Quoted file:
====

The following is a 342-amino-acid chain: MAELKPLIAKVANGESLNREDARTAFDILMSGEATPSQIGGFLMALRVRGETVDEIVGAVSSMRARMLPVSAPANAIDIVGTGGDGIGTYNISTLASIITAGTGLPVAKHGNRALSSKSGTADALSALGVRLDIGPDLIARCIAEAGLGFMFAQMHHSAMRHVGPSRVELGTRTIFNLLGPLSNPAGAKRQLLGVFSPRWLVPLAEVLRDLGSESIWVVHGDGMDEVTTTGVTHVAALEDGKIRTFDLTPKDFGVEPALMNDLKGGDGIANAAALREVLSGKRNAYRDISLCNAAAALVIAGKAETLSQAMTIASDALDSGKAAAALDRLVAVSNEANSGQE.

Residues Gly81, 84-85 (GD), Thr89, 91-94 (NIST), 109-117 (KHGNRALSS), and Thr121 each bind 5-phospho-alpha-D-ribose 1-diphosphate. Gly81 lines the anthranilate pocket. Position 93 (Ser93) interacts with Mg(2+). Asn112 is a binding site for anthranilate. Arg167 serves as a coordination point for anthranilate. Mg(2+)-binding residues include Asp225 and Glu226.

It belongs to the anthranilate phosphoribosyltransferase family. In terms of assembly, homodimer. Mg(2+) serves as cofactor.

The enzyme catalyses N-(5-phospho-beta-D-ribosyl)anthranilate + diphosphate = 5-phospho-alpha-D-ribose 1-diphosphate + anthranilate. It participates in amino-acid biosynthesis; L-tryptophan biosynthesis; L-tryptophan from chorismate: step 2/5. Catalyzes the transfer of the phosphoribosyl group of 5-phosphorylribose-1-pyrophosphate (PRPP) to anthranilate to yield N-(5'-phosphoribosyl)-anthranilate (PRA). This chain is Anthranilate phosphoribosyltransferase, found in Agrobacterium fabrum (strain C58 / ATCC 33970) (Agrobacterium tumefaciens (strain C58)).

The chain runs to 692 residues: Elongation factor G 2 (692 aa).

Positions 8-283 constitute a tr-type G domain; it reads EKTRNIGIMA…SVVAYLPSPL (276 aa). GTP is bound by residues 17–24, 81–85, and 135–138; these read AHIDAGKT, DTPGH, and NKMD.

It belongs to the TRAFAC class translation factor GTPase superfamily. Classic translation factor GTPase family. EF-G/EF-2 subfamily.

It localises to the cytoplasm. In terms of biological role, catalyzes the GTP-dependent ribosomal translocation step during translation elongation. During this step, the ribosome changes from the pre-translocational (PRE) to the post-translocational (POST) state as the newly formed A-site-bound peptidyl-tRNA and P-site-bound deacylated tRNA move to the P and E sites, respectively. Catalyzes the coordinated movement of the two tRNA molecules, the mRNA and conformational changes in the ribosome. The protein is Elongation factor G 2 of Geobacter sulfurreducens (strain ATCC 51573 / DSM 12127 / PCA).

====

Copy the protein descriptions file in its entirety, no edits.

The following is a 342-amino-acid chain: MAELKPLIAKVANGESLNREDARTAFDILMSGEATPSQIGGFLMALRVRGETVDEIVGAVSSMRARMLPVSAPANAIDIVGTGGDGIGTYNISTLASIITAGTGLPVAKHGNRALSSKSGTADALSALGVRLDIGPDLIARCIAEAGLGFMFAQMHHSAMRHVGPSRVELGTRTIFNLLGPLSNPAGAKRQLLGVFSPRWLVPLAEVLRDLGSESIWVVHGDGMDEVTTTGVTHVAALEDGKIRTFDLTPKDFGVEPALMNDLKGGDGIANAAALREVLSGKRNAYRDISLCNAAAALVIAGKAETLSQAMTIASDALDSGKAAAALDRLVAVSNEANSGQE.

Residues Gly81, 84-85 (GD), Thr89, 91-94 (NIST), 109-117 (KHGNRALSS), and Thr121 each bind 5-phospho-alpha-D-ribose 1-diphosphate. Gly81 lines the anthranilate pocket. Position 93 (Ser93) interacts with Mg(2+). Asn112 is a binding site for anthranilate. Arg167 serves as a coordination point for anthranilate. Mg(2+)-binding residues include Asp225 and Glu226.

It belongs to the anthranilate phosphoribosyltransferase family. In terms of assembly, homodimer. Mg(2+) serves as cofactor.

The enzyme catalyses N-(5-phospho-beta-D-ribosyl)anthranilate + diphosphate = 5-phospho-alpha-D-ribose 1-diphosphate + anthranilate. It participates in amino-acid biosynthesis; L-tryptophan biosynthesis; L-tryptophan from chorismate: step 2/5. Catalyzes the transfer of the phosphoribosyl group of 5-phosphorylribose-1-pyrophosphate (PRPP) to anthranilate to yield N-(5'-phosphoribosyl)-anthranilate (PRA). This chain is Anthranilate phosphoribosyltransferase, found in Agrobacterium fabrum (strain C58 / ATCC 33970) (Agrobacterium tumefaciens (strain C58)).

The chain runs to 692 residues: Elongation factor G 2 (692 aa).

Positions 8-283 constitute a tr-type G domain; it reads EKTRNIGIMA…SVVAYLPSPL (276 aa). GTP is bound by residues 17–24, 81–85, and 135–138; these read AHIDAGKT, DTPGH, and NKMD.

It belongs to the TRAFAC class translation factor GTPase superfamily. Classic translation factor GTPase family. EF-G/EF-2 subfamily.

It localises to the cytoplasm. In terms of biological role, catalyzes the GTP-dependent ribosomal translocation step during translation elongation. During this step, the ribosome changes from the pre-translocational (PRE) to the post-translocational (POST) state as the newly formed A-site-bound peptidyl-tRNA and P-site-bound deacylated tRNA move to the P and E sites, respectively. Catalyzes the coordinated movement of the two tRNA molecules, the mRNA and conformational changes in the ribosome. The protein is Elongation factor G 2 of Geobacter sulfurreducens (strain ATCC 51573 / DSM 12127 / PCA).